Are you “battling” heart disease”? Have you “beaten” cancer? Are you “fighting” a chronic illness? These wartime references are metaphors as described by Dr. Jack Coulehan, a physician, an award-winning poet, and editor of the 5th edition of The Medical Interview: Mastering Skills for Clinical Practice, a best-selling textbook on the doctor-patient relationship.(1) Dr. C explains that there are several basic metaphors used in medicine that to a large extent generate the vocabulary of doctor-patient communication – but can also unintentionally objectify and dehumanize the patient.
Here are three of the most prominent metaphors you’re likely to encounter in health care:
Parental (paternalistic) metaphor
Disease is a threat or danger (“She’s too sick to know the truth”)
Physician is a loving parent/ patient is a child (“We don’t want him to lose hope”)
Disease is malfunction (“He’s in for a tune-up”)
Physician is an engineer or technician (“Something’s wrong, doc – you fix it”)
Patient is a machine (“We need to ream out your plumbing”)
Disease is the enemy (“I treat all my patients aggressively”)
Physician is a warrior captain (“She’s a good fighter”)
Patient is a battleground (“The war on cancer”)
Dr. Coulehan believes that contemporary medicine has now largely abandoned the parental (or paternalistic) metaphor, perhaps the most prevalent way of thinking about the patient-physician relationship in the good old days.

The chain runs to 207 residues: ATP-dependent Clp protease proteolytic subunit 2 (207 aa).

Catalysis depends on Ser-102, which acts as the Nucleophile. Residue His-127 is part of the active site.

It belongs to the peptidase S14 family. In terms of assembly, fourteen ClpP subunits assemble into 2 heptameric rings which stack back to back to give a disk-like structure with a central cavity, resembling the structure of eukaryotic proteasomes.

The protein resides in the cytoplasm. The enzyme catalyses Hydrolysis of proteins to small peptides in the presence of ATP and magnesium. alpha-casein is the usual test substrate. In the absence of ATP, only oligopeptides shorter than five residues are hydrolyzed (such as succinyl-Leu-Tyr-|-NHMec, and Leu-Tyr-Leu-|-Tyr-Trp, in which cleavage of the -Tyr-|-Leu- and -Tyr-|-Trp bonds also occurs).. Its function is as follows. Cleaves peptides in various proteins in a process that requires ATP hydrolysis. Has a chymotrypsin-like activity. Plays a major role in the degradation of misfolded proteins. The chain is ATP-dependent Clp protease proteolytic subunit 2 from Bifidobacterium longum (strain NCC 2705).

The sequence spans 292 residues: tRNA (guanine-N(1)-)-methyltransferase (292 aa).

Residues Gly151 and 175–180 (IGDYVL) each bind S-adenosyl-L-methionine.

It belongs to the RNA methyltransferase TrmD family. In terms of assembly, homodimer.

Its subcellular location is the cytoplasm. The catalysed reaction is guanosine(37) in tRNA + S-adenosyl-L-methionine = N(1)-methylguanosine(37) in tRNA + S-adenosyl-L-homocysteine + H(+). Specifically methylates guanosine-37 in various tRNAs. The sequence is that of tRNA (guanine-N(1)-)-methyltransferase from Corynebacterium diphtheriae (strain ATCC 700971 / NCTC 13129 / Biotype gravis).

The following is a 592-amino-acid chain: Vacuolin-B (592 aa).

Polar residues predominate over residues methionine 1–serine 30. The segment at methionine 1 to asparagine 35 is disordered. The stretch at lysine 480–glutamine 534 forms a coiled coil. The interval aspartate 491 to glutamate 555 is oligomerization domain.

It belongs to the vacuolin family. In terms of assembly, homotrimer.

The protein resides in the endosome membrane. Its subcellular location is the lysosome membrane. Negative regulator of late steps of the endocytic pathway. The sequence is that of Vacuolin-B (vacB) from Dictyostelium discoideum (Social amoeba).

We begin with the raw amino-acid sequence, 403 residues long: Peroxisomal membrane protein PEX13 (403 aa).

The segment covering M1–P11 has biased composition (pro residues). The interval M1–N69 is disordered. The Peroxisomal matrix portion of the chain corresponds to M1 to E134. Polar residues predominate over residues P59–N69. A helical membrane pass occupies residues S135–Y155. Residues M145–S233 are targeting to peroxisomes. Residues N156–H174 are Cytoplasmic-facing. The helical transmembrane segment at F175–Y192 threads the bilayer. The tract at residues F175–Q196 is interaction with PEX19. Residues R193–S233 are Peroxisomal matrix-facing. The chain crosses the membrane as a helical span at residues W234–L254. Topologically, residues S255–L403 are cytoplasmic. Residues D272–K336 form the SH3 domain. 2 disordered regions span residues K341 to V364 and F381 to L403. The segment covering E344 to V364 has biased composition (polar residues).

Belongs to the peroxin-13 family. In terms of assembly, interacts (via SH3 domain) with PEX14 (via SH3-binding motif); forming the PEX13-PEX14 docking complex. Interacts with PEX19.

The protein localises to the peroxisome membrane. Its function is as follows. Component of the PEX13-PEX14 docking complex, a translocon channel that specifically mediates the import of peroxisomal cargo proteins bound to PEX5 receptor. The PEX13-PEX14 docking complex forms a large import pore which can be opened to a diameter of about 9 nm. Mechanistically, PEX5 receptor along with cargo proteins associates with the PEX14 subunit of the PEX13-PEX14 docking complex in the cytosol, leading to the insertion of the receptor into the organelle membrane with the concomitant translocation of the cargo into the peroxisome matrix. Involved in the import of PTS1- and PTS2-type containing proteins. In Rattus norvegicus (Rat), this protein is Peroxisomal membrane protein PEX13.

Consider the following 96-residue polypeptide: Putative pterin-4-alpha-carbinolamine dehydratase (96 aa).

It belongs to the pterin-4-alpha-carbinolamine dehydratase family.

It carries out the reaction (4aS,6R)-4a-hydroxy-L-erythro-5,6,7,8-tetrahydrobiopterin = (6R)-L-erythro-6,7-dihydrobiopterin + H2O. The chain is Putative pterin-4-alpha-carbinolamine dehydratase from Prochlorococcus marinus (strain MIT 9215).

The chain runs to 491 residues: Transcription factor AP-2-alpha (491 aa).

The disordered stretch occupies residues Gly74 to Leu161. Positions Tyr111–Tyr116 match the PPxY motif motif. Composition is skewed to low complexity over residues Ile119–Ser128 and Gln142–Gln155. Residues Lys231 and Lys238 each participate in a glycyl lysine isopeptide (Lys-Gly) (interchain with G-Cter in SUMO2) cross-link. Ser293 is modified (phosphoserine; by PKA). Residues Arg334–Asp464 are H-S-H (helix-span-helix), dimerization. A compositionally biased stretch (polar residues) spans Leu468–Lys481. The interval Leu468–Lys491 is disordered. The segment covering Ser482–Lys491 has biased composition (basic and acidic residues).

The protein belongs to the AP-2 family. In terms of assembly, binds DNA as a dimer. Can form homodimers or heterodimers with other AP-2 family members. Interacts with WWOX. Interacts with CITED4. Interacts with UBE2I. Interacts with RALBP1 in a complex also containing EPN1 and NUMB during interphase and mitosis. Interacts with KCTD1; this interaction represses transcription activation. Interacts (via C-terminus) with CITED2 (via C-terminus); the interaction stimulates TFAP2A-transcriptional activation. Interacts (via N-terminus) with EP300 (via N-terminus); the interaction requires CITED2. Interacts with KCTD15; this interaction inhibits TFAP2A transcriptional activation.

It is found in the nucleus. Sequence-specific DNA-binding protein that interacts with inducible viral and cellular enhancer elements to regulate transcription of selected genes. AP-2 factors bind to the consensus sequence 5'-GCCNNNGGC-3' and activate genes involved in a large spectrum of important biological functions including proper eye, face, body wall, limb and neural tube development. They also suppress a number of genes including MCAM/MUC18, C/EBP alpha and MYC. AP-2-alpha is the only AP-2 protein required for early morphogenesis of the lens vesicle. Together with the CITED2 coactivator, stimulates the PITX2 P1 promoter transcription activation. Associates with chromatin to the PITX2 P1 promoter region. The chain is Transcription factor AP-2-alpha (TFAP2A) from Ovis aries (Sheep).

But try breaking that news to the Emergency Department physician who misdiagnosed me despite my textbook heart attack symptoms in 2008, and – just as alarming! – the ER nurse who returned to my bedside and sternly warned me after the doc had left my cubicle:
“You’ll have to stop questioning the doctor. He is a very good doctor and he does not like to be questioned.”
That paternalistic tone is pretty darned close to my own parents’ simple yet effective conversation stopper when I was a small child:
“Because I said so, that’s why!”
By the way, the question that initiated the nurse’s scolding? I’d had the temerity to ask the Emergency physician this understandable yet apparently unacceptable question while in mid-heart attack:
“But doc, what about this pain down my left arm?”
Biomedical ethics, Dr. Coulehan warns, teaches health care professionals to respect their patients as adult decision-makers. Some, however, continue to treat patients as ignorant and slightly annoying children.
He explains, however, that the relative demise of paternalism in medicine has been accompanied by the rapid advance of those engineering and war metaphors, both of which are particularly prone to objectifying and dehumanizing the patient. He adds:
“Each sheds some light on the patient-physician relationship, but also casts a shadow. While capturing one characteristic of illness or healing, each one downplays or ignores certain other features.
“There are also other, more humane, metaphors for medicine; for example, physician-as-teacher, or physician-as-reader or editor.
“Obviously, we need many such images to capture the truth, but we must understand that none are exclusive, and some are more useful in healing than others.”
To me, the most cringe-worthy aspect of using such unhelpful metaphors (particularly combat comparisons) to describe patients and/or their conditions is the implication that those who “lose the battle” against their diagnoses somehow just haven’t fought as bravely as those who win that battle.
This is both hurtful and ignorant – and especially rampant when describing those with cancer. As retired cancer researcher Dr. Michael Wosnick observed in his Healthy Debate essay: